The Rev. Edmund A. Opitz, a Congregationalist minister who for decades championed the cause of a free society and the need to anchor that society in a transcendent morality, passed from this life on Monday. He had just celebrated his 92nd birthday on February 11.
A man of wide reading and high culture, Ed Opitz was for many years on the staff of the Foundation for Economic Education in Irvington-on-Hudson, N.Y. He was one of the few voices in the 1950s through the 1990s calling for an integrated understanding between economic liberty and religious sensibility. He was the founder and coordinator of a kind of proto-Acton Institute, the Remnant, which was a fellowship of conservative and libertarian ministers. To Ed’s way of thinking, “[M]en must be free in society because each person has a destiny beyond society which he can work out only under the conditions of liberty.”
A significant portion of Ed’s work was produced in the midst of the cultural and social confusion of the 1960s which would eventually lead to the production of his erudite book outlining both the reasons and the importance of such an integration in Religion and Capitalism: Allies, not Enemies.
It is stunning to think of how dramatically different the world was when Ed Opitz sat down to write his main work: The “God is Dead” movement was in its ascendancy, and, in prestigious centers of learning, various forms of state intervention and control were accepted as the moral and necessary course for society. Either religion was useless in coming to grips with the development and progress the world needed, the cognoscenti said, or it was harmful and impeded such progress toward socialized utopias.
Although theologized forms of Marxism were only just coming into vogue, Ed was able to spot the trajectory of such philosophical seeds in their nascent form, and while it would be excessive to say that the writing of Ed Opitz caused the shift in religious thinking away from socialist paradigms, it would not be inaccurate to say that the moral premises and arguments he employed are at the root of such shifts. Presently, the manifest economic and moral failure of economic collectivism is laid bare for all to see. But when Ed Opitz first began making his case for the free society most were skeptical.
Despite the demise of Real Socialism, there remain significant numbers of people who still fail to see how a free economic order in a free society can be consistent with the transcendent ends of religion and morality.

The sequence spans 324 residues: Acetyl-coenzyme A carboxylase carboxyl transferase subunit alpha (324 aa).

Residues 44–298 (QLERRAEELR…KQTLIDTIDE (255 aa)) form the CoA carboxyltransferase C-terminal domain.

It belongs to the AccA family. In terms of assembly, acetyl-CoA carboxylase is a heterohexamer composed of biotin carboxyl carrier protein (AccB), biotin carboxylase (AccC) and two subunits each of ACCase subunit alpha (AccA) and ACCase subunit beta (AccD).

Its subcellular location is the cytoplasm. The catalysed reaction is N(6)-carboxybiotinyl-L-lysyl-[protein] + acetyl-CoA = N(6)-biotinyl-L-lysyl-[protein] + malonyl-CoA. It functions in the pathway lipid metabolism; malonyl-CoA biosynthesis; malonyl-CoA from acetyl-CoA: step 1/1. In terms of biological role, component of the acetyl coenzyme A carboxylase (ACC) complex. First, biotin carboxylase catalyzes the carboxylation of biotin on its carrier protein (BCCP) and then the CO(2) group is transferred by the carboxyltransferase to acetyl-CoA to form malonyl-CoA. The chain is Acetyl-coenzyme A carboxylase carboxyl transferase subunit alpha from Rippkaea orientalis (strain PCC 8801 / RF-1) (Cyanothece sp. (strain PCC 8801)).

Ed Opitz confronted the confusion of a purely spiritualized religion when he argued that moral sense can and must be made of the physical world which was fashioned by a benevolent God, who then situated the human family within the exigencies of scarcity–and thus the law of supply and demand.
Never to be mistaken for an “economic fundamentalist,” much less a theocrat of any variety, Ed was always careful to note that Christianity qua Christianity offered no specific economic model any more than economics qua economics has any specific moral model to proffer–which is precisely why they both need each other.
For some 40 years Ed labored tirelessly on the banks of the Hudson, generously scattering his intellectual seed through articles, books, pamphlets, and lectures. He was chivalrous with women; he was patient with students; he was encouraging to colleagues, and generous and kind even with his enemies. He was unfailingly the gentleman’s gentleman.
I cannot think of Ed Opitz without recalling the passage from Newman on the qualities of the gentleman: “The true gentleman…carefully avoids whatever may cause a jar or a jolt in the minds of those with whom he is cast–all clashing of opinion, or collision of feelings, all restraint, or suspicion, or gloom or resentment; his great concern being to make everyone at their ease and at home…If he engage[ed] in controversy of any kind, his disciplined intellect preserves him from blundering discourtesy of better, perhaps, but less educated minds; who like blunt weapons, tear and hack instead of cutting clean, who mistake the point in argument, waste their strength on trifles, misconceive their adversary, and leave the question more involved than they find it. He [may have been] right or wrong in his opinion, but he is too clear-headed to [have been] unjust.”
I counted Ed as a mentor, a colleague, and a friend, and considered it a great honor when he said to me once that he felt his legacy was continued in the work of the Acton Institute. May the angels take you to paradise, Ed.
–The Reverend Robert A. Sirico is president of the Acton Institute for the Study of Religion & Liberty in Grand Rapids, Michigan.